Since the global financial crisis the asset management industry has witnessed a ‘barbell effect’, with passive assets on one side, alternatives on the other and active managers occupying the middle ground.
Advances in technology and communication speeds, along with sophisticated data analysis and data mining, have served to level the investment playing field and lessen the ‘edge’ that may have differentiated some managers in the past. In the years since the crisis, these changes, along with political and central bank interventions, have served to disrupt traditional market dynamics, resulting in the market often running contrary to careful fundamental investment analysis.
Investors have started preparing for the end of the current bull market and are looking to alternative investments to cushion some of the impact of reduced market return.
Post-crisis, alternative investment managers have changed beyond recognition and the industry continues to face challenges, including new regulations, downward fee pressure, and cyber-security concerns, to name but a few. Despite this, the evolving landscape for alternatives presents significant opportunities for growth, including the developing trends we’ll examine here: sustainable finance, private debt, and product customisation.
As demographics change and allocators look to invest for the future, they are more mindful of the priorities of younger generations. Younger investors want to know that the investments and pension contributions they are making benefit the real economy, helping to sustain and build a better world for them and for generations yet to come. As a result of this, momentum has been growing in Brussels to pass EU wide legislation to:
Such legislation is expected to require asset managers to report on the procedures they have in place to integrate ESG risks into their investment and advisory processes, and the extent to which these risks are expected to have an impact on financial returns.
In the long run, society stands to benefit significantly, with long-term investment pooling into large scale infrastructure fund products created to finance large scale infrastructure activities such as healthcare, renewable energy, social housing, water services, broadband, and roads.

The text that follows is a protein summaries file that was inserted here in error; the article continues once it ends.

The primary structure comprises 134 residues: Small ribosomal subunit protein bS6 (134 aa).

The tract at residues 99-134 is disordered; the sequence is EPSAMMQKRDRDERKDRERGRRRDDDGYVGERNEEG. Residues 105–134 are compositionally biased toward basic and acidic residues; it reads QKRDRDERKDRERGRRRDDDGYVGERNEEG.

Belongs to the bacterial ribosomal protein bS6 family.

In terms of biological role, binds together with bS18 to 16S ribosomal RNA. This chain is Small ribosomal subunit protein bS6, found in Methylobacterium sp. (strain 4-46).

The application of the ESG agenda across asset management is one where we expect to see significant demand in the near term. Such investment schemes will generally be closed-ended, longer-term and importantly from a diversification point of view have an ability to provide a constant long-term yield, not correlated with the market.
Tamed by the financial crisis and regulations such as CRD IV and Basel 3, traditional banks have spent much of the past ten years reinforcing their capital base and reducing their loan books. Retrenchment by the banks has left the real economy short, with both entrepreneurs and SMEs struggling to access capital.
For asset management, this has created an opportunity in alternative lending. Managers are stepping into the void left by banks, prepared to deploy capital to businesses they believe are fundamentally good bets, but too small just yet to call upon the bond markets. With global interest rates continually low, private debt funds can provide high single-digit yields, with added downside protection through security and/or collateral taken on loans provided.
Over the past five years, private debt has become an alternatives class of its own and in Ireland we have witnessed significant growth, with the CBI in Ireland being the first EU regulator to introduce a specific framework for loan originating funds.
A continuing trend across alternatives is investor demand for more customised solutions. The traditional ‘take it, or leave it’ fund offering approach is no longer sacrosanct, with asset managers increasingly open to more active partnerships with their clients and investors on products.
This together with managed account and/or ‘fund of one’ offerings from managers, demonstrates an increasing willingness for asset managers to tailor their services to their clients’ needs.
Whilst helping build assets under management, product customisation does generate other challenges such as increased operational complexity, leading to reduced operating margins.
Driven by market conditions and changing investor and societal preferences, the alternative investment landscape is rapidly evolving. As interest in alternative investment strategies continues to grow and managers broaden their product ranges, the pace of change will continue to accelerate, driving positive momentum across this asset class through 2020 and beyond.